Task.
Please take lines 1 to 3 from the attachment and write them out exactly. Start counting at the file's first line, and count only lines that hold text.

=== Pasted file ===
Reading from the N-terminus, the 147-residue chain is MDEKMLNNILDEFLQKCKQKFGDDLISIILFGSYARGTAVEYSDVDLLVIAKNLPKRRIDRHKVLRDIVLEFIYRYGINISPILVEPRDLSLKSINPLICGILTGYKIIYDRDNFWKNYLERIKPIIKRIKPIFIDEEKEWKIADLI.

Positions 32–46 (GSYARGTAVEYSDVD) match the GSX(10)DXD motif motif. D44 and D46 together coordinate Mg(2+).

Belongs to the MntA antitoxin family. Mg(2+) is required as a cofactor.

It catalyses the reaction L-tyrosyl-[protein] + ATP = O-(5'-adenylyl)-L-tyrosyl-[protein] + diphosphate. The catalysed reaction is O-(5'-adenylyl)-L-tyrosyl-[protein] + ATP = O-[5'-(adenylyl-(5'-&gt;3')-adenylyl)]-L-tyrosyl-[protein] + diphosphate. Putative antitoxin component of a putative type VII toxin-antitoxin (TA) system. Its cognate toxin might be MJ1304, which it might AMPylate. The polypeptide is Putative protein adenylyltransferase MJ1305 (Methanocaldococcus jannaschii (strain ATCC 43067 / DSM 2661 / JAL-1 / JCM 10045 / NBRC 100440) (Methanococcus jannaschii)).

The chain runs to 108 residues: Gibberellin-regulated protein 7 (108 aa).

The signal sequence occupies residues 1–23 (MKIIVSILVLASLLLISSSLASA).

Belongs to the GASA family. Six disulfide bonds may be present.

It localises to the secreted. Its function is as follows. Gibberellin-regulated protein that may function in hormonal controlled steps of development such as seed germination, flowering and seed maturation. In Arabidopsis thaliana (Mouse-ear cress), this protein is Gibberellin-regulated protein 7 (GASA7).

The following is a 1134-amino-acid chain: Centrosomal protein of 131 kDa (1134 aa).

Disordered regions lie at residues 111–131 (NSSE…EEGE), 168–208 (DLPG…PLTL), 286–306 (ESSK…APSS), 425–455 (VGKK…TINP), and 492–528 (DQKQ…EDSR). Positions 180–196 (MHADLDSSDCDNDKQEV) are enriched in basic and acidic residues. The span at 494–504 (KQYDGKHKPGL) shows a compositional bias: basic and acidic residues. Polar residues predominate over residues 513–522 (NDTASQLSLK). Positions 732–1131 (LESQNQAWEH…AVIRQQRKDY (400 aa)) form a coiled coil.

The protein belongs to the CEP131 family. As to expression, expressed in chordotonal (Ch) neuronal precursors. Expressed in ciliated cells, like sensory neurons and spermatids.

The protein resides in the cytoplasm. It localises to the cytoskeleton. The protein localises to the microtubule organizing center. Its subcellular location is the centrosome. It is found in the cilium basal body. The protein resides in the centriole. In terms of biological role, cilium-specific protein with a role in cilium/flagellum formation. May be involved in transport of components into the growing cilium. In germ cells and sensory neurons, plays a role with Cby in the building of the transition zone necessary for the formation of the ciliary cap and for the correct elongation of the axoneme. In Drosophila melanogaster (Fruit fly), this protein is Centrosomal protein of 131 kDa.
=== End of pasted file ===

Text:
Reading from the N-terminus, the 147-residue chain is MDEKMLNNILDEFLQKCKQKFGDDLISIILFGSYARGTAVEYSDVDLLVIAKNLPKRRIDRHKVLRDIVLEFIYRYGINISPILVEPRDLSLKSINPLICGILTGYKIIYDRDNFWKNYLERIKPIIKRIKPIFIDEEKEWKIADLI.

Positions 32–46 (GSYARGTAVEYSDVD) match the GSX(10)DXD motif motif. D44 and D46 together coordinate Mg(2+).

Belongs to the MntA antitoxin family. Mg(2+) is required as a cofactor.